> Posted by Center Staff
Yesterday a digital finance event in Bogota hosted by the Colombian government and the Better Than Cash Alliance celebrated a pioneering business-to-business electronic banking program that’s led to over 300,000 Colombian coffee farmers receiving access to formal banking services. Launched in 2006 by the Colombian Coffee Growers Federation (FNC), the Smart Coffee ID Card program offers the farmers represented by FNC with a dual identification/e-banking card that can be used for payments, debits, and savings. It now encompasses over 8 million transactions totaling nearly $1 billion. The event launched a Better Than Cash Alliance case study on the Smart Coffee ID Card program, which finds that the FNC initiative is a benchmark example of how transitioning from cash to e-payments in emerging economies can lead to increased safety, productivity, growth, and greater quality of life.
For Smart Coffee ID cardholders, the identification components give farmers access to FNC services, such as participating in coffee grower elections, while the banking component, backed by Banco de Bogota, enables banking online or at 230,000 commercial establishments. A savings account has been paired with the Smart Coffee ID Card since 2014. Card use also allows farmers to develop a banking history and in turn obtain lines of credit.
For the Colombian Coffee Growers Federation, the program improves institutional organization and farmer payment efficiency. It also helps with payment flexibility – especially helpful in incidences like emergency support. Through the cards’ ability to offer farmers incentives cost-effectively, the program has helped facilitate sustainable farming practices. At the event in Bogota, Julian Medina, FNC’s Chief Financial Officer said, “Without the Smart Coffee ID Card, FNC initiatives to combat climate change, such as encouraging growers to plant more productive and coffee leaf rust-resistant tree varieties and implementing ambitious plant renovation programs to improve yields, would have been impossible to develop.” More recently the card network has been leveraged for providing government incentives and credits.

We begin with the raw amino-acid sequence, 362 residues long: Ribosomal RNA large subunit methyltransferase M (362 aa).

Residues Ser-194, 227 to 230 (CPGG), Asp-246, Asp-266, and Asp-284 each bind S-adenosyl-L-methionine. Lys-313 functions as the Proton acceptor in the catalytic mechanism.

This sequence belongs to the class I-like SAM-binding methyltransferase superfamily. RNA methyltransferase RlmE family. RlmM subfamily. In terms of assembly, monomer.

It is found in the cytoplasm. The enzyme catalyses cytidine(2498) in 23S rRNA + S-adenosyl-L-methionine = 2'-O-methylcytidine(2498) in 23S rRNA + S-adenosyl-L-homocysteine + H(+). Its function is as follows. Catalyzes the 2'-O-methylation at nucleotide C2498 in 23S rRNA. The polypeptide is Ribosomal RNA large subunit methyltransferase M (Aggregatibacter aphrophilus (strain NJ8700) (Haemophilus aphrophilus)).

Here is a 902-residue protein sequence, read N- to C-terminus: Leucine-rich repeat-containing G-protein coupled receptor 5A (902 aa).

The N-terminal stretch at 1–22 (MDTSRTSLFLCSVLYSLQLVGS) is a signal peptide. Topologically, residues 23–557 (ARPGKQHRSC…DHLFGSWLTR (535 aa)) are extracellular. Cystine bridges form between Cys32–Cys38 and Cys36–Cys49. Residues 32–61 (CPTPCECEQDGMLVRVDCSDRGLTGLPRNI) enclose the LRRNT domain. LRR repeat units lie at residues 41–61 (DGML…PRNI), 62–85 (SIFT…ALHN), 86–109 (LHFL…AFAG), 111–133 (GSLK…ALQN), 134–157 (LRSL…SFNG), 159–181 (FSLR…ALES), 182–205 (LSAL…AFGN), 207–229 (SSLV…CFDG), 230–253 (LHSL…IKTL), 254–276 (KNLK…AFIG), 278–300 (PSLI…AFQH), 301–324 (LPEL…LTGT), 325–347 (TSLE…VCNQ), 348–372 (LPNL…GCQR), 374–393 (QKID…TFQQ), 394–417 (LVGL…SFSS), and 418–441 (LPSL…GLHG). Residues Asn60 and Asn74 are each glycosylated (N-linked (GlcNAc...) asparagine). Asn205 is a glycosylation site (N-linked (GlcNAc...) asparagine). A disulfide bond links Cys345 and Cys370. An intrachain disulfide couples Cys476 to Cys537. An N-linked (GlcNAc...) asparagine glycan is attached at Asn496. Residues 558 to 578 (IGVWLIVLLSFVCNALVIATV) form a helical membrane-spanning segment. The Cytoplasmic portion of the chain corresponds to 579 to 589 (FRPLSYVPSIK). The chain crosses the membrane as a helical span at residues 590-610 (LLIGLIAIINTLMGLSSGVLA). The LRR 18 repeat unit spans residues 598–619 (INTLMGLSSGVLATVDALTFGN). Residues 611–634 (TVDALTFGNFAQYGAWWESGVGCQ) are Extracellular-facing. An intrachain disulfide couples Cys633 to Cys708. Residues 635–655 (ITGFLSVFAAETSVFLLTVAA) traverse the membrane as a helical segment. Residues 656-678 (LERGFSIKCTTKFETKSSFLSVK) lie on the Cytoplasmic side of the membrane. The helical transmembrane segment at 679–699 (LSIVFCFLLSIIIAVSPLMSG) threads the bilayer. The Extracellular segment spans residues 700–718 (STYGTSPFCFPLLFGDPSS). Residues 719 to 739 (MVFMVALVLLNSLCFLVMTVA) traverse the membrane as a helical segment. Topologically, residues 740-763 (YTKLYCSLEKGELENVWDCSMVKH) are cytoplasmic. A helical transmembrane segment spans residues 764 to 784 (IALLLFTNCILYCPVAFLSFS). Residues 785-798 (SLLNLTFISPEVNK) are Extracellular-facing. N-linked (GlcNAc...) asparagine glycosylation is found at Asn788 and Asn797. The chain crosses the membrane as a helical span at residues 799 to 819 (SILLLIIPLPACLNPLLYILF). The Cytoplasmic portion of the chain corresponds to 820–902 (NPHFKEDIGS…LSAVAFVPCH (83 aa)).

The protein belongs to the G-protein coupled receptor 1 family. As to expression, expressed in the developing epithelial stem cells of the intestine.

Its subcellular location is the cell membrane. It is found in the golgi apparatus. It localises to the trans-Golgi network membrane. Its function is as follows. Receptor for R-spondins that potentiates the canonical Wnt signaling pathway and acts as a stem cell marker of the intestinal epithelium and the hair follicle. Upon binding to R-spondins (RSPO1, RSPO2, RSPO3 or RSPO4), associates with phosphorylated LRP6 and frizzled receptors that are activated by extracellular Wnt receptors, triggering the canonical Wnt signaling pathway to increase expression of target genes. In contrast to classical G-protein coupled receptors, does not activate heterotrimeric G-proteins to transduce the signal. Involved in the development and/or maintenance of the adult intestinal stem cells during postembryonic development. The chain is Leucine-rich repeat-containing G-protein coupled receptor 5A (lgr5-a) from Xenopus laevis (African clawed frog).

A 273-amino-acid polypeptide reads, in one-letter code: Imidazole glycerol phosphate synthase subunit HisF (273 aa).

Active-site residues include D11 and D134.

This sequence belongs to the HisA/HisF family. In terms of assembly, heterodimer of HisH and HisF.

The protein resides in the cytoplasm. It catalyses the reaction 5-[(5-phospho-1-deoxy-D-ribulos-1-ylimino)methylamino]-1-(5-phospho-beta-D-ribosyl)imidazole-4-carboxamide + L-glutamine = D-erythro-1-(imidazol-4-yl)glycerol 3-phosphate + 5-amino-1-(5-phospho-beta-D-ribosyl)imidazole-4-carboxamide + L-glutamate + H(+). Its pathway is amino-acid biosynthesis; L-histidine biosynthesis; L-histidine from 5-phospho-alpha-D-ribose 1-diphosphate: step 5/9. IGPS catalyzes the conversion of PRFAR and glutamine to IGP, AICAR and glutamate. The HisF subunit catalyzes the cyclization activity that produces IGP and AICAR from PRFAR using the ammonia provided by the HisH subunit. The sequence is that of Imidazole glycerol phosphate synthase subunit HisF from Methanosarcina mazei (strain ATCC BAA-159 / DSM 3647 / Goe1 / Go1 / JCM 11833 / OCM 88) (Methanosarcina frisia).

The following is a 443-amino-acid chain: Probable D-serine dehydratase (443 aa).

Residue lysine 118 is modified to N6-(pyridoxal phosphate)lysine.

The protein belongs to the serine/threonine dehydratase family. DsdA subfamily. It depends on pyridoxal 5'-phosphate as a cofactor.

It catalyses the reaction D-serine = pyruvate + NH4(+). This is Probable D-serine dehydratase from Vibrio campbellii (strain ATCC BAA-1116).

The Better than Cash Alliance case study on the Smart Coffee ID Card program is the first study to examine a cash-to-electronic payment transition in a large-scale rural business-to-business context. The event in Bogota also launched a Colombian market diagnostic, which found that Colombia has made big progress in the shift to e-payments, but that there’s room for improvement in addressing the informal cash economy and strengthening merchant acceptance and consumer adoption.
Colombia is considered a “cash-light” economy, as 69 percent of money is spent electronically. However, most payments are still conducted via cash. In 2012, less than 10 percent of the 828 million payments were made electronically. Essentially, large payments are made digitally, and most small and medium ones are made in cash.
The government has been a leader in furthering Colombia’s transition to electronic payments. About 94 percent of government payments by monetary value and 76 percent by volume are made electronically.
The Better Than Cash Alliance’s diagnostic indicates that Colombia’s area for greatest improvement in shifting to e-payments is consumer purchases. Barriers to expansion include: high costs for merchants to support payment card programs; limited value proposition for banks expanding their networks; and consumer access to card services.
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